## 2.5.1. Insertion Sort¶

What would you do if you have a stack of phone bills from the pasttwo years and you want to order by date?A fairly natural way to handle this is to look at the first twobills and put them in order.Then take the third bill and put it into the right position withrespect to the first two, and so on.As you take each bill, you would add it to the sorted pile that youhave already made.This simple approach is the inspiration forour first sorting algorithm, called Insertion Sort.

Insertion Sort iterates through a list of records.For each iteration, the current record is inserted in turn at thecorrect position within a sorted list composed of those recordsalready processed.Here is an implementation.The input is an array named `A`

that stores \(n\) records.

- Java
- Python

public static <T extends Comparable<T>> void insertionSort(T[] A) { for (int i = 1; i < A.length; i++) { // Insert i'th record. int j = i; while (j > 0 && A[j].compareTo(A[j-1]) < 0) { Util.swap(A, j, j-1); j--; } }}

def insertionSort(A): for i in range(len(A)): # Insert i'th record j = i while j > 0 and A[j] < A[j-1]: swap(A, j, j-1) j -= 1

(Note that to make the explanation for these sorting algorithms assimple as possible, our visualizations will show the array as thoughit stored simple integers rather than more complex records.But you should realize that in practice, there is rarely any pointto sorting an array of simple integers.Nearly always we want to sort more complex records that each have akey value.In such cases we must have a way toassociate a key value with a record.The sorting algorithms will simply assume that the records arecomparable.)

Here we see the first few iterations of Insertion Sort.

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This continues on with each record in turn.Call the current record \(x\).Insertion Sort will move it to the left solong as its value is less than that of the record immediatelypreceding it.As soon as a key value less than or equal to \(x\) isencountered, `insertionSort`

is done with that record because allrecords to its left in the array must have smaller keys.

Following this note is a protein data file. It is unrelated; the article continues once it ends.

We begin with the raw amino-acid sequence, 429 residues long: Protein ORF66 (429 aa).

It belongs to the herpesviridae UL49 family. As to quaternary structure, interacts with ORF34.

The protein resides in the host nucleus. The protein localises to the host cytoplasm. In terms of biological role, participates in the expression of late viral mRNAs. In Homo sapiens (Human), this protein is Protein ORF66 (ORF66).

## 2.5.2. Insertion Sort Analysis¶

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While the best case is significantly faster than the average and worstcases, the average and worst cases are usually more reliableindicators of the “typical” running time.However, there are situations where we can expect the input to be insorted or nearly sorted order.One example is when an already sorted list is slightly disordered by asmall number of additions to the list;restoring sorted order using Insertion Sort might be a good idea if weknow that the disordering is slight.And even when the input is not perfectly sorted, Insertion Sort’s costgoes up in proportion to the number of inversions.So a “nearly sorted” list will always be cheap to sort with InsertionSort.Examples of algorithms that take advantage of Insertion Sort’snear-best-case running time areShellsortand Quicksort.

Counting comparisons or swaps yields similar results.Each time through the inner `for`

loop yields both acomparison and a swap, except the last (i.e., the comparison thatfails the inner `for`

loop’s test), which has no swap.Thus, the number of swaps for the entire sort operation is\(n-1\) less than the number of comparisons.This is 0 in the best case, and \(\Theta(n^2)\) in theaverage and worst cases.

Later we will see algorithms whose growth rate is muchbetter than \(\Theta(n^2)\).Thus for larger arrays, Insertion Sort will not be so good aperformer as other algorithms.So Insertion Sort is not the best sorting algorithm to use in mostsituations.But there are special situations where it is ideal.We already know that Insertion Sort works great when the input issorted or nearly so.Another good time to use Insertion Sort is when the array is verysmall, since Insertion Sort is so simple.The algorithms that have better asymptotic growth rates tend to bemore complicated, which leads to larger constant factors in theirrunning time.That means they typically need fewer comparisons for larger arrays,but they cost more per comparison.This observation might not seem that helpful, since even an algorithmwith high cost per comparison will be fast on small input sizes.But there are times when we might need to do many, many sorts on verysmall arrays.You should spend some time right now trying to think of a situationwhere you will need to sort many small arrays.Actually, it happens a lot.

See Computational Fairy Tales: Why Tailors Use Insertion Sort for a discussion on how the relative costs ofsearch and insert can affect what is the best sort algorithm to use.